Linking human capabilities with livelihood strategies to speed poverty reduction: evidence from Rwanda

Bird, Kate, Chabé-Ferret, Bastien ORCID logoORCID: https://orcid.org/0000-0003-1365-7442 and Simons, Alexandre (2022) Linking human capabilities with livelihood strategies to speed poverty reduction: evidence from Rwanda. World Development, 151 , 105728. pp. 1-21. ISSN 0305-750X [Article] (doi:10.1016/j.worlddev.2021.105728)

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Abstract

Acute land scarcity in Rwanda limits poor people’s ability to accumulate and move out of poverty. Options for livelihood diversification are restricted by the absence of a vibrant and job-rich non-farm rural economy, and by high rural-urban inequality which makes the urban economy somewhat inaccessible, particularly given the regulated nature of the urban informal sector, limiting opportunities for migration. Competition for employment is made more challenging by low capabilities, which place high-return jobs beyond reach for many poor people. This paper relies on mixed methods research to explore a land-education-jobs nexus and identify the linked human capital and livelihood determinants of poverty escapes to understand the factors slowing poverty reduction in Rwanda. The quantitative analysis uses three waves of nationally representative panel data between 2010/11 and 2016/17 to investigate correlates of poverty trajectories. The qualitative analysis uses content analysis to explore life histories, focus group discussions and key informant interviews from 14 study sites to explore factors driving change in livelihoods and well-being.

Our findings show that the triple challenges of acute land scarcity, low capabilities and a sluggish non-farm economy lock together to form a nexus which limits sustained poverty escapes. In the regression analysis, households headed by primary school graduates are half as likely to be poor as those headed by a primary school dropouts while secondary completion or higher virtually eliminates the risk of poverty. Despite demand, secondary school completion in the fieldwork is beyond the reach of most children from poor households, limiting their later options for livelihood diversification. Near landlessness constrains accumulation and Rwanda’s thin rural non-farm economy provides few jobs or opportunities for self-employment.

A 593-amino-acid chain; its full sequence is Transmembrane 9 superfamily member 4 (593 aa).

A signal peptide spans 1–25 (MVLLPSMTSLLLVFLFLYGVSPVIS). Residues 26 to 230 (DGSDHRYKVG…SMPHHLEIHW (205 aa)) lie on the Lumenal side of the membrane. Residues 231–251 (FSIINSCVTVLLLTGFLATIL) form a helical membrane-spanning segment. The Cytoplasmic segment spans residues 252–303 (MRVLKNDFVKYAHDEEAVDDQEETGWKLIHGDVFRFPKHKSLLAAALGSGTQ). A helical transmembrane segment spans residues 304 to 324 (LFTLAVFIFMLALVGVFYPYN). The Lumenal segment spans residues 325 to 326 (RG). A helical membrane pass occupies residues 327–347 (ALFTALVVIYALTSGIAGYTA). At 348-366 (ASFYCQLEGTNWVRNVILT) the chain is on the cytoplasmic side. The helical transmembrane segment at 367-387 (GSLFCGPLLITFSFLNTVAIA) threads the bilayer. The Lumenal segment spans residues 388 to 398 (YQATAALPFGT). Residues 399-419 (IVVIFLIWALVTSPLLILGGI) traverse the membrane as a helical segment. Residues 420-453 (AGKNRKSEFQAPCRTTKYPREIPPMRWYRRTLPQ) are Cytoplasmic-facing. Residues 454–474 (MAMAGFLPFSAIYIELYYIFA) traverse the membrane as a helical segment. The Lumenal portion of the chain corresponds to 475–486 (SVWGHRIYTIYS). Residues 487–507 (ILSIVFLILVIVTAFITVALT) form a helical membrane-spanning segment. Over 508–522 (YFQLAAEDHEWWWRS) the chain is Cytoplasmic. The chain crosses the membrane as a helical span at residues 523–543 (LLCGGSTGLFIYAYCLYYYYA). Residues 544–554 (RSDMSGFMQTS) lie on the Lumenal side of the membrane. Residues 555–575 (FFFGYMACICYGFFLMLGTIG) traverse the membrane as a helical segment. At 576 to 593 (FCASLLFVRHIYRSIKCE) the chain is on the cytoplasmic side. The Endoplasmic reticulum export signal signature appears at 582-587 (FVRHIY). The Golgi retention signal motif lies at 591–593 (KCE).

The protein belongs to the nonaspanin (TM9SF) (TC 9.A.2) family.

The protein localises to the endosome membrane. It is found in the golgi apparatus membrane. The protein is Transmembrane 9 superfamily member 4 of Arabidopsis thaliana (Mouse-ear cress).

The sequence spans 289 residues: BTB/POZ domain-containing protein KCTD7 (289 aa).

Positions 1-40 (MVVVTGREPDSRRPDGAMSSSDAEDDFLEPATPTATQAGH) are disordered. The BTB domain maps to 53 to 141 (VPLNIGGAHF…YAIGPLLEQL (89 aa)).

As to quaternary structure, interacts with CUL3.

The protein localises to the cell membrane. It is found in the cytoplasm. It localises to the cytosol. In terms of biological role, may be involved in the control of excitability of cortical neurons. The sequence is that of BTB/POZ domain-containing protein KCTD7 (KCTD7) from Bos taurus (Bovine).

Rebooting poverty reduction in Rwanda particularly following the Covid-19 pandemic will require finding ways to sustain poverty escapes through fuelling job-rich ‘growth from below’ by generating additional demand in the rural economy, continuing to boost agricultural productivity and including even the poorest peasant farmers in that, creating a more conducive business environment for small enterprises and continuing to stimulate investment in job-rich enterprise. Underpinning these strategies should be strengthened efforts to enhance capabilities, education quality, and progression into secondary education.

Item Type: Article
Research Areas: A. > Business School > Economics
Item ID: 34082
Notes on copyright: © 2021. This manuscript version is made available under the CC-BY-NC-ND 4.0 license https://creativecommons.org/licenses/by-nc-nd/4.0/
Useful Links:
Depositing User: Bastien Chabe-Ferret
Date Deposited: 27 Oct 2021 09:32
Last Modified: 08 Jun 2022 11:23
URI: https://eprints.mdx.ac.uk/id/eprint/34082

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